What if someone placed another arm in your field of view such that your eyes – and brain – could perceive it as yours and someone scratched it? There’s absolutely no reason why this should stop the itch on a phantom limb – but it does. What if you optically shrunk an image that you could believe was your phantom limb? It shouldn’t make the pain smaller – but it does.
Stranger still, take a normal person and anesthetize their brachial plexus, which connects the nerves in the arm to the spinal cord, then rub the arm of an accomplice set up in a way to make the patient believe it’s their own arm. The patient will feel whatever is done to the accomplice’s arm. It’s like the mirror neurons see the action and expect the result. Normally the “vote” from the arm itself would veto the mirror neurons’ perception of what’s happening – but without the input from the arm, the result is the perception of touch when there is none.
In effect, it’s only the fact that our skin transmits a more powerful message than our mirror neurons that we don’t feel what is happening to other people. This might explain why we wince when we see others get harmed.
Learning the Language
Take a pidgin – a sort of partial language that’s secondary to two peoples who don’t share a common language. It’s useful only for rudimentary communication. However, if you let children be raised in an environment where there is a pidgin, they will spontaneously start speaking a creole – a language that is a blend of the original language but may conform to its own grammatical rules. In a single generation, the children will learn enough to build a solid underpinning of a fully-fledged language. This is an amazing feat that seems to indicate that our brains are intrinsically wired to work with language.
It’s more than something we’re capable of doing. It seems that our unique adaptations make language particularly easy for us to acquire – and to use with our mirror neurons to coordinate.
Art and Aesthetics
How can a caricature of someone look more like them than their original picture? The answer is buried in our processing and surfaces through art. We identify people by the characteristics that differentiate them from the rest of the population. If we exaggerate these features in a caricature, then we make someone look even more like how we imagine them to be than they are in real life.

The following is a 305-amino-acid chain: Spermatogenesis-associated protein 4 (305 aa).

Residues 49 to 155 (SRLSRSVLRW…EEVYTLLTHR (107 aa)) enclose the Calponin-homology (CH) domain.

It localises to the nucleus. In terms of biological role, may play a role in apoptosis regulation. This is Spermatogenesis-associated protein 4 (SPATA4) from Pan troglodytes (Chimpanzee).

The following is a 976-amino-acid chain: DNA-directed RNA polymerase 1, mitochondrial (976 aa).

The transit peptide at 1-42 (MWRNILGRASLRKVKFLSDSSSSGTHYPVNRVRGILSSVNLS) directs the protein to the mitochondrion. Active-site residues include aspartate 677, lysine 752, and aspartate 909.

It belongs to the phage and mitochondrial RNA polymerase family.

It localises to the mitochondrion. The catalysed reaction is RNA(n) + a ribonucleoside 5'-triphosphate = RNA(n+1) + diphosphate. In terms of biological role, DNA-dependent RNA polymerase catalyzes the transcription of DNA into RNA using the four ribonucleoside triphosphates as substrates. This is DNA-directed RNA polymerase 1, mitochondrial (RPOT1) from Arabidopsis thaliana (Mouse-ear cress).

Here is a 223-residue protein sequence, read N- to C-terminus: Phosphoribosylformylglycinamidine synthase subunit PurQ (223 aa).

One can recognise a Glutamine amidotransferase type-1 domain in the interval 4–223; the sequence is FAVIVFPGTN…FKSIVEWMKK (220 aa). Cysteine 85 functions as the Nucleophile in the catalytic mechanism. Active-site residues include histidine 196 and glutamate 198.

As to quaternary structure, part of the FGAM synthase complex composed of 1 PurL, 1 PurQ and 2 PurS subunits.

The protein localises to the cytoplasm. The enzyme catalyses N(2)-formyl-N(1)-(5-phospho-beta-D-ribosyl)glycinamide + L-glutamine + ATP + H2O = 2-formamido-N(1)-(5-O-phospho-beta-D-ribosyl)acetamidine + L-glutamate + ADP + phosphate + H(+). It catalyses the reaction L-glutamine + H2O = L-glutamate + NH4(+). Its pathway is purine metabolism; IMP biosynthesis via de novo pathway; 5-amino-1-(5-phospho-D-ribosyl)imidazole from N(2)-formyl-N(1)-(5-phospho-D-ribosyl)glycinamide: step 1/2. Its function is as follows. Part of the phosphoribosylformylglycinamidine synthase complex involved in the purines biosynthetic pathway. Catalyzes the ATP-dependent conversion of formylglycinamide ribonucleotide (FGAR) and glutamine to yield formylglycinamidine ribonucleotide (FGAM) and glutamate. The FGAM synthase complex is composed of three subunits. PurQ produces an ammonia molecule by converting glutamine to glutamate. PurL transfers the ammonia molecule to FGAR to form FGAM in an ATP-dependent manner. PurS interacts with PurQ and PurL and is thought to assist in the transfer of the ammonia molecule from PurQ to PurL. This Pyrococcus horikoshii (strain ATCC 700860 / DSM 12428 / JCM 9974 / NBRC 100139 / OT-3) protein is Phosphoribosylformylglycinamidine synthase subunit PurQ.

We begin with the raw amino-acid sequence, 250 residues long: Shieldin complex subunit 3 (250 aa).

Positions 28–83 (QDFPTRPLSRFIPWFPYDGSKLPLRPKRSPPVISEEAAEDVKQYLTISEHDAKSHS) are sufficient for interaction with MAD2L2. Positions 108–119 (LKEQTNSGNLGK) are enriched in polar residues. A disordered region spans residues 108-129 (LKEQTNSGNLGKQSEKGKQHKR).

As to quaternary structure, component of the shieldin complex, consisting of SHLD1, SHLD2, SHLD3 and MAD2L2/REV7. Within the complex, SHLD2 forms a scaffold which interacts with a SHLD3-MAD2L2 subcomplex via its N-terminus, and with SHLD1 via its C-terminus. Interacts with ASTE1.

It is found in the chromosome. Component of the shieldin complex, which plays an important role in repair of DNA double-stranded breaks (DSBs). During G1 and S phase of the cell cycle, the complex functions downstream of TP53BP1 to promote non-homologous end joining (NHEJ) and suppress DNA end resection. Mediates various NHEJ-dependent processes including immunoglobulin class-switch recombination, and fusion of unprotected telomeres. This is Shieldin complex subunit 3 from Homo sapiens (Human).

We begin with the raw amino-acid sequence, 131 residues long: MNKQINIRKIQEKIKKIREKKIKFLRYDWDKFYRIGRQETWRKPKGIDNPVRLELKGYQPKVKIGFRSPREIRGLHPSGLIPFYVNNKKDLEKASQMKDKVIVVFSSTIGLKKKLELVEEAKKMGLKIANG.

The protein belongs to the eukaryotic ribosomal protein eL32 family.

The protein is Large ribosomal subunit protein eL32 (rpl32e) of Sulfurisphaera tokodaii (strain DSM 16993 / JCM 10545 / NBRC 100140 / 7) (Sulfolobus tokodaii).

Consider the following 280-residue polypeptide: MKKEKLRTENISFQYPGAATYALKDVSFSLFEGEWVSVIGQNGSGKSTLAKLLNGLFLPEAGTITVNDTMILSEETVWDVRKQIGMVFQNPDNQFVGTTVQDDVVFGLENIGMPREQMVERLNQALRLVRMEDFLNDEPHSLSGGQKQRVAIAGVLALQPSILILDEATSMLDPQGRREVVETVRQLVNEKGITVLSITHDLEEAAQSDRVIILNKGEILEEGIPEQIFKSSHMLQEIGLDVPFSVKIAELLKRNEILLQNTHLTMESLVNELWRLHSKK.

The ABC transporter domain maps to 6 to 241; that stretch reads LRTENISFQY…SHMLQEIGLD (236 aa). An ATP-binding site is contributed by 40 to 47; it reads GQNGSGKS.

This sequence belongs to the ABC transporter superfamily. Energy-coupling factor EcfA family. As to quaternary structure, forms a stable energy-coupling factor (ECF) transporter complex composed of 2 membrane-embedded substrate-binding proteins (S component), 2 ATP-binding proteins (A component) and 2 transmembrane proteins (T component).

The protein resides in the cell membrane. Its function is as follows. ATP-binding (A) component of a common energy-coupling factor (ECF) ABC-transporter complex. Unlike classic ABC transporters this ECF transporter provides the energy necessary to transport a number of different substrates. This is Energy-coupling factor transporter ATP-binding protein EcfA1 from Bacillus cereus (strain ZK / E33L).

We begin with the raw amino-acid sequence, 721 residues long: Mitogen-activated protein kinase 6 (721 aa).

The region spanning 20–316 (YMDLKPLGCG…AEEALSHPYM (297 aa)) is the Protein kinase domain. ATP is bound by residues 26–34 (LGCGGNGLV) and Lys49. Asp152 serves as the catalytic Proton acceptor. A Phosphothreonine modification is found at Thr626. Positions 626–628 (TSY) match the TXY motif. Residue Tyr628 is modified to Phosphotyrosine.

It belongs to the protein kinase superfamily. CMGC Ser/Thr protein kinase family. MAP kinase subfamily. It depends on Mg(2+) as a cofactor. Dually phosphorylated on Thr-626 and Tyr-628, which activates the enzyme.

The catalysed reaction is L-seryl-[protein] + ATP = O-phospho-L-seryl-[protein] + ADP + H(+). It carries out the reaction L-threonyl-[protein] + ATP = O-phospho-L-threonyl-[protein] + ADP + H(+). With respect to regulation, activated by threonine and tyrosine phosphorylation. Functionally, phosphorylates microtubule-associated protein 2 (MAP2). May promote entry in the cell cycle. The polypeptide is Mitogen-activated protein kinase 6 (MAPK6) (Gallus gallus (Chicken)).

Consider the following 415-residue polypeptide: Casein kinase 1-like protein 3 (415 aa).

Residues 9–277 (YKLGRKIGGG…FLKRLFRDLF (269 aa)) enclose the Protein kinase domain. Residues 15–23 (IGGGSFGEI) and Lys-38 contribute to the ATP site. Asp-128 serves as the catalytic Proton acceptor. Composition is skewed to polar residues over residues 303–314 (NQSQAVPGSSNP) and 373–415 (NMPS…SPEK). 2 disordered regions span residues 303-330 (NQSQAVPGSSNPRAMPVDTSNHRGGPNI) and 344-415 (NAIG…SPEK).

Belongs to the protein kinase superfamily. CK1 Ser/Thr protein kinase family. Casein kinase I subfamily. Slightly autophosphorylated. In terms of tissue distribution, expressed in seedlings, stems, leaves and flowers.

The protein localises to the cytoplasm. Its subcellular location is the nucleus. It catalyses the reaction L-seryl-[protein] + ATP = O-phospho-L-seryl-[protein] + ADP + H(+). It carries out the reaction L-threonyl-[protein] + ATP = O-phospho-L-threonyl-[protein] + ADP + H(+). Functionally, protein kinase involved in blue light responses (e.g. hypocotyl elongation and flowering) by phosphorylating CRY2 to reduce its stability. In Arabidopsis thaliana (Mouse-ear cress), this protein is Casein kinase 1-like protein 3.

This is an example of one of Ramachandran’s nine laws of aesthetics, “peak shifting.” The nine laws, Ramachandran believes, drives our interest in art. The complete list is:
- Grouping – The grouping of individual features into a whole. This may have been created to help us defeat camouflage.
- Peak shift – The potential for a higher degree of response from an exaggerated differentiating feature.
- Contrast – The degree of difference in luminance or hue.
- Isolation – Downplay of distracting elements leaving the intended message clearer.
Principle – Making something more attractive by making it less visible or obscuring some parts.
- Abhorrence of coincidences – Our brains try to find plausible alternates, generic interpretations to avoid coincidence.
- Orderliness – The expectations of how things should be.
- Symmetry – A marker or flag of good health which is a proxy for desirability.
- Metaphor – The inclusion of one object that is related metaphorically to another to convey a combined message.
Perhaps the most interesting aspect of the list is how each has a rational explanation of how it’s possible that evolution might have created us to be biased towards these factors. It turns out that our tastes and beliefs may not be as much ours as we think.
Meta Meets Physics
Metaphysics is dismissed as mumbo-jumbo by traditional scientists. There have been charlatans and fakes who have taken advantage of people looking for answers that Western medicine can’t provide. Eastern medicine has demonstrated its efficacy in some cases – even when there’s no explanation for how it’s working. There’s a spooky quality to some of the metaphysical and Eastern medicine. Metaphysical concepts in particular seem to indicate that we’re all connected.
What’s strange is scientists are beginning to find that we may be. Bohm spoke of our connectedness to one another – and across time – in On Dialogue. But spookier is the world of quarks, where things are literally connected. Quarks and subatomic particles are literally able to connect across space in ways that we don’t understand. Maybe that’s why there are no clear answers in The Tell-Tale Brain – and maybe it’s why you should look for answers there anyway.
[…] be overloaded processing that and the emotion doesn’t hold true to the neurology. The Tell-Tale Brain walks through the verbal processing centers of the brain and how language is processed in the […]